Friday, November 15, 2013

You Can't Understand a Literary Agent Until You Read a Slush Pile

I've become a fan of Chuck Sambuchino's blog. As I followed some links, I stumbled across this post at a different blog. It inspired me to try to put myself into the mind of a literary agent (or more accurately, a slush reader at an agency).
  • I visited a bookstore and selected 10 random SF&F novels.
  • I did not glance at the covers.
  • I did not read the blurbs.
  • I just grabbed them at random as if they had appeared as queries.
  • I read only the first chapters.
I'm not naming-names, or listing the titles, because it's not my intention to criticize any author. I seek to learn, and here's what I discovered:  
Four of the books started with a prologue. One was a page and a half long. Another was 30-pages long. The others somewhere in between. None intrigued me enough to keep reading. Writers often hear that prologues are unnecessary. This experience proved the validity of that statement to me.  
Weak Verbs
How many times can 'was' be crammed into a paragraph? I swear one author tried for the Guinness World Record. I didn't make it past the first page before I put the novel down in disgust.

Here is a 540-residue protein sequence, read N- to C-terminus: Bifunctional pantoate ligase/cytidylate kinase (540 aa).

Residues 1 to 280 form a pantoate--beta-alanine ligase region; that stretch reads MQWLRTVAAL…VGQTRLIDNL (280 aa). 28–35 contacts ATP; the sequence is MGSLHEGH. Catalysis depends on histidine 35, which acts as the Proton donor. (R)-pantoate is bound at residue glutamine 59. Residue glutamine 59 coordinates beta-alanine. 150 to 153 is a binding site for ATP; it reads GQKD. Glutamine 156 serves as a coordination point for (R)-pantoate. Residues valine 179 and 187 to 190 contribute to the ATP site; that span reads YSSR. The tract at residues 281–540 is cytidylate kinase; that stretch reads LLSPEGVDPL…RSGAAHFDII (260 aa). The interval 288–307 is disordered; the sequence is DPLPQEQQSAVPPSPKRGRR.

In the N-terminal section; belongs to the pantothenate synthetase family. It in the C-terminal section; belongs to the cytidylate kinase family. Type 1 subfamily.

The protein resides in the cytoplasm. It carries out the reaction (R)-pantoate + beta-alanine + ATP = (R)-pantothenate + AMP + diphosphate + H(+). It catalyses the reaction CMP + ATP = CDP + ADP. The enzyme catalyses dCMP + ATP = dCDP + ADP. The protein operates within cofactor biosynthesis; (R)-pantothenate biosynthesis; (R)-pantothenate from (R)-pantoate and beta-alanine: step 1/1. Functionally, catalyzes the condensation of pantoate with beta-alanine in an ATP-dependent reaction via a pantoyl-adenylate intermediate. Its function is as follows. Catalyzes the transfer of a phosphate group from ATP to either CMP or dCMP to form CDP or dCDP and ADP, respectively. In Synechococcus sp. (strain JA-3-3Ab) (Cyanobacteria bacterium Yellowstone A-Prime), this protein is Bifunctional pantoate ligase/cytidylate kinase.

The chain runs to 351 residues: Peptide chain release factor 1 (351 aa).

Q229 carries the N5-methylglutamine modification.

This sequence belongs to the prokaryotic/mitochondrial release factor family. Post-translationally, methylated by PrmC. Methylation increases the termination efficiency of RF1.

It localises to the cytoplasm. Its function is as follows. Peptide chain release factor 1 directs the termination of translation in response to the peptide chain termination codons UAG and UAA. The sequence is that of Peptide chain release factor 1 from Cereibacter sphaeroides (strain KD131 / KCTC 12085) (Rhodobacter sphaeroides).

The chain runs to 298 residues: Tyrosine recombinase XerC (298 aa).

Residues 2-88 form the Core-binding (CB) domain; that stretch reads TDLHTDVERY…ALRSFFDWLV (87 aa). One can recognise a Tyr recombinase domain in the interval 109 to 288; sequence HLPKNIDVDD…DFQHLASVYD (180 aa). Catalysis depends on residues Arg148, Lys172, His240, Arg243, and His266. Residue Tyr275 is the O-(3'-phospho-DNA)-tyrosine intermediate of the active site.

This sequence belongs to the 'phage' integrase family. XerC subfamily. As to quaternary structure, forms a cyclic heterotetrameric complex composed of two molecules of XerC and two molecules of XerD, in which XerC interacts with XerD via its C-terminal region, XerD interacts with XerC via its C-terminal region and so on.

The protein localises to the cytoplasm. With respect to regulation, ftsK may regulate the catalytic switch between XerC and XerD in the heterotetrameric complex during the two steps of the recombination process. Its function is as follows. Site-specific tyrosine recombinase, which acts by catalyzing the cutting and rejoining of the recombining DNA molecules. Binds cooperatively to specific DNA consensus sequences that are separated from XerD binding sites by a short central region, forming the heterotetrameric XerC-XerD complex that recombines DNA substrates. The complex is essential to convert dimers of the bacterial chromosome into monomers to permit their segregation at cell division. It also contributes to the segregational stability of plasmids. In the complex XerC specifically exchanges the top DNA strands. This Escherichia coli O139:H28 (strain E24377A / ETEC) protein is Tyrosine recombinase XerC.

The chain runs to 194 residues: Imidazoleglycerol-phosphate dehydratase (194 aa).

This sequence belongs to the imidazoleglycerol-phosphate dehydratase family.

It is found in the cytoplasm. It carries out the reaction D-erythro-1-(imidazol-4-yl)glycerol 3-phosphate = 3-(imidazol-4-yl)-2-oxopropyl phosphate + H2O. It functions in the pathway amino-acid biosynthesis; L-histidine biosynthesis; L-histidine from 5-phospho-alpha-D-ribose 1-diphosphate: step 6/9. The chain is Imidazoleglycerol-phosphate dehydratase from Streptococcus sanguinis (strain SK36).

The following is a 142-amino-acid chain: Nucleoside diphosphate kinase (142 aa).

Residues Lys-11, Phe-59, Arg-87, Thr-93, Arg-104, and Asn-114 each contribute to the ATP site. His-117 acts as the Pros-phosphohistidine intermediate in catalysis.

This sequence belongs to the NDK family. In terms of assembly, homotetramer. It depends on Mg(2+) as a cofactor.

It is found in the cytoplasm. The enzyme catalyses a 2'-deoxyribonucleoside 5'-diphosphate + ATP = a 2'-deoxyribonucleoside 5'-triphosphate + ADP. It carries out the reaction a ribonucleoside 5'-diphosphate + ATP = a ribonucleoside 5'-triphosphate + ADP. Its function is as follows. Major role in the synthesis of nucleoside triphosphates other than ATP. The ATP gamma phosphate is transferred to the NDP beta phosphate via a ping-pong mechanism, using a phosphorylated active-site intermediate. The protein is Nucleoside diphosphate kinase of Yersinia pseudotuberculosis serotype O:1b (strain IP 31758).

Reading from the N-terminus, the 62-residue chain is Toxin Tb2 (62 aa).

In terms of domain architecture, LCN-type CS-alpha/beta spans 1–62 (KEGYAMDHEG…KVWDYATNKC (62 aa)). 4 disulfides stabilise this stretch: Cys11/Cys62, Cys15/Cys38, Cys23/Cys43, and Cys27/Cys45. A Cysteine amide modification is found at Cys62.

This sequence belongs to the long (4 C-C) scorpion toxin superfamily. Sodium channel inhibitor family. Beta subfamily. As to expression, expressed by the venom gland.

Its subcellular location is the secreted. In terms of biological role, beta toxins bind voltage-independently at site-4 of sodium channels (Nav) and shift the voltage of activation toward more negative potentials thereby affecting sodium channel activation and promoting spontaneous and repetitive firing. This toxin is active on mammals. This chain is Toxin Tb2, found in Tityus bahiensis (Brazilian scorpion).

Too Much Description
It's true that opening a story with a description of the weather / a place / a town / etc. is not the best way to start a novel. Two of the books opened this way. In one case, I made it through three pages before I abandoned the book. In another, five pages.
Interior Monologue
If humankind ever develops the ability to read the minds of others, I believe we'll find it to be a boring experience. Most people's thoughts (mine included) are redundant and dull. Opening a novel locked inside the head of a single character is like trapping the reader in purgatory. Seven of the ten books opened with lengthy (i.e. boring) interior monologues. 
Characters that interact and talk to one another really do move a story forward. Only one of the books opened with multiple characters and dialogue. The quick flow of the story made for an enjoyable read.
Most of the books went into the discard pile. They interested me so little I had to force myself to return them to the shelves. Now, I understand why some agents don't respond to queries. Their time can be better spent searching for that one, elusive book that does appeal to them.

Did any of the books appeal to me? Yep. The one that held my interest. The same criteria every agent / editor / reader employs. That author earned the cash I spent to buy the book.

What encourages you to buy books?

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